Kevin Feige Finally Admits That The Gay Character In Avengers: Endgame Wasn’t Supposed To Be a Big Deal
Okay, but still do better.
When a member of Steve Rogers’ support group revealed he’d been on a grief-stricken date with a man, Marvel latched onto that as a shining beacon of representation. Unfortunately, it was hardly the groundbreaking moment that it was hyped up to be, and many fans, myself included, were wildly disappointed that Marvel seemed to be coasting on a wave of “look at how progressive we are!” with regards to the scene, rather than taking actual steps to represent folks and featuring a named hero coming out or just, you know, going on a date.
Kevin Feige told io9 that “That was never meant to be our first focused character. That was just meant to be a matter of fact and a matter of life and a matter of truth. And I liked it that our hero, Steve Rogers, doesn’t blink an eye at that fact. It is just truth and is heartbreaking for his loss and for the life he’s trying to put back together. It was never meant to be looked at as our first hero. I guess it’s the first reference so it does, of course, get a lot of attention.”
He also added that “We haven’t been shy about saying that that’s coming and that there’s much more prominent LGBT heroes in the future.”
First off, I’ll admit, seeing Steve Rogers not bat an eye at the mention of two men going on a date is actually fairly important. It shows that homophobia has no place in Captain America’s heart. But when it comes to actual representation, I’d have preferred it if Steve were the one who mentioned going on a date with a guy.
After all the hullabaloo about the MCU’s “first gay character,” including a rather self-congratulatory interview with Joe and Anthony Russo about their massive contribution to the franchise by including a gay background character, this feels a bit like Feige heard some of the pushback and is trying to control the narrative somewhat. People have been rightfully angry about the way Marvel seemed to be congratulating itself for doing the absolute minimum.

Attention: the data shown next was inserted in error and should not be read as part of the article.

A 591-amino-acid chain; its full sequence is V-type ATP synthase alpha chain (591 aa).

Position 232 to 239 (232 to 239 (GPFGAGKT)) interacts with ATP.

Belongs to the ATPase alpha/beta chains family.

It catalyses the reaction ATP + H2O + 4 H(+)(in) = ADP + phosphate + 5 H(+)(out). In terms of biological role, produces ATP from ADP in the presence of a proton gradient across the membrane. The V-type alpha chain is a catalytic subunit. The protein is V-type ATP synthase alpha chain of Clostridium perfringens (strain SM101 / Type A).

But that’s the problem with saying that LGBT+ characters are coming in future films. Eventually, fans stop giving you the benefit of the doubt and begin asking “when?”
When I first saw Avengers: Endgame, I picked up on the random mourner use of male pronouns for his date immediately. But it didn’t register to me as a character. It registered as a “finally there’s something,” more than anything else. It wasn’t until the lead-up to the film, when articles suddenly were written on how this was amazing representation and how important the moment was that I began getting annoyed.
A friend excitedly asked me about the Deadline interview with the Russos, assuming it was Carol or Valkyrie or someone else. I grumpily told her, “don’t get too excited.”
Listen, queer representation is something that pretty much every major franchise is failing at bringing to the big screen, but Marvel has been promising representation for years now. The twenty-two film long franchise has given us a talking raccoon and a talking tree but apparently a gay hero is out of the question. Marvel needs to actually follow through on their promises, and soon. Rumors suggest The Eternals might feature a gay character, but at this point, nearly every Marvel film should feature a gay character to make up for this.
Do better, Marvel. We know you can.
(via io9, image: Marvel)
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